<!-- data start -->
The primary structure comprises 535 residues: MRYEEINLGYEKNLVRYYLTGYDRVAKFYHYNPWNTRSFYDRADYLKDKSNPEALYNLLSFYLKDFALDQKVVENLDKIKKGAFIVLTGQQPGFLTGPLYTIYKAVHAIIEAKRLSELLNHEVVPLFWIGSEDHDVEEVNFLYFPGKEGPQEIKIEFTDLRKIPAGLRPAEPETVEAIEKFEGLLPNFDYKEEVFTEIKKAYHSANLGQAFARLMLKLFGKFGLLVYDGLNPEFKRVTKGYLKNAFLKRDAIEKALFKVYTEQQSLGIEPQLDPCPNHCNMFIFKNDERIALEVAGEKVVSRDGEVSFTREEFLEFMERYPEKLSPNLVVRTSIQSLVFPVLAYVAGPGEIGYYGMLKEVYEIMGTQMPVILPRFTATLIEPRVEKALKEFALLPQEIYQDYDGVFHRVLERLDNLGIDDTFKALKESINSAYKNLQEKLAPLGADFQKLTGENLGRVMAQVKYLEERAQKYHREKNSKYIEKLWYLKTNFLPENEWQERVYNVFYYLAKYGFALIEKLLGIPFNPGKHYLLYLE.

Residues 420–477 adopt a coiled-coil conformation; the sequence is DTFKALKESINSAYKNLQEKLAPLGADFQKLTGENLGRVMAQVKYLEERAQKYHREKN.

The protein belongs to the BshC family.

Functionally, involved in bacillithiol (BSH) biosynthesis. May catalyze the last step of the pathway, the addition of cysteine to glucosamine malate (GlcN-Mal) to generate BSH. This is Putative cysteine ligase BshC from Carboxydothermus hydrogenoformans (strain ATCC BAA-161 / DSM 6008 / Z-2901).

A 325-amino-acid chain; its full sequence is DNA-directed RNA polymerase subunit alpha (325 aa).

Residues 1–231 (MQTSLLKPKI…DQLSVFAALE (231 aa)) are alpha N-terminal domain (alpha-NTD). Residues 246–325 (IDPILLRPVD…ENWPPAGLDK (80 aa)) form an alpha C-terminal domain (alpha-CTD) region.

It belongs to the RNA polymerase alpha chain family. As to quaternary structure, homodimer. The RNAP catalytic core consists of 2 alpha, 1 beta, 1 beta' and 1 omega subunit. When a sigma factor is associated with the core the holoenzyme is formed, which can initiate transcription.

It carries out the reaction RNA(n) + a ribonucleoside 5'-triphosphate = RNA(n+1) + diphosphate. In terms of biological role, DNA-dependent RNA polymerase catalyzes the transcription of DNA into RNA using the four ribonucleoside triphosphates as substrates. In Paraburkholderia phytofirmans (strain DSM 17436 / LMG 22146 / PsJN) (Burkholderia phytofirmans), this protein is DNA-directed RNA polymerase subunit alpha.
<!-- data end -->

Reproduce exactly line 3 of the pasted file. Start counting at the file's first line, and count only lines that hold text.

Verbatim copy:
The protein belongs to the BshC family.